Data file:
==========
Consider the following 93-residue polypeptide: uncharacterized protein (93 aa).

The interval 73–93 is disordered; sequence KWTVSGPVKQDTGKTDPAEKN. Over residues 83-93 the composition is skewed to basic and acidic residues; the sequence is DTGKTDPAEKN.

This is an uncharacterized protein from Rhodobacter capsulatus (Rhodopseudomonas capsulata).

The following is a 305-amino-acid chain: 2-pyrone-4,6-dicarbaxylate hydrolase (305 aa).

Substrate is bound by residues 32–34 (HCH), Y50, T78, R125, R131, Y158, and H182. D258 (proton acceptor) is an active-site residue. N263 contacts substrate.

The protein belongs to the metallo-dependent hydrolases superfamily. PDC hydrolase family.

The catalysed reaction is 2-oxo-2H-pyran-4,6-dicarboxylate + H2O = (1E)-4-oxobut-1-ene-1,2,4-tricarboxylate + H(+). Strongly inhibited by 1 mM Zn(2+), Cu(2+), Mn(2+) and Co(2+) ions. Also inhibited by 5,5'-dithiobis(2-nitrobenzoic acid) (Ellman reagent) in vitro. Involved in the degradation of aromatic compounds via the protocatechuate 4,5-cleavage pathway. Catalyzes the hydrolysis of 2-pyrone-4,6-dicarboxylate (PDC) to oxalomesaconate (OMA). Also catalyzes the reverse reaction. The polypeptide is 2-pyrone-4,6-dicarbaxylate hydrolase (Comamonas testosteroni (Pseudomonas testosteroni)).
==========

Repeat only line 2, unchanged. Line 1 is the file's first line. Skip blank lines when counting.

The interval 73–93 is disordered; sequence KWTVSGPVKQDTGKTDPAEKN. Over residues 83-93 the composition is skewed to basic and acidic residues; the sequence is DTGKTDPAEKN.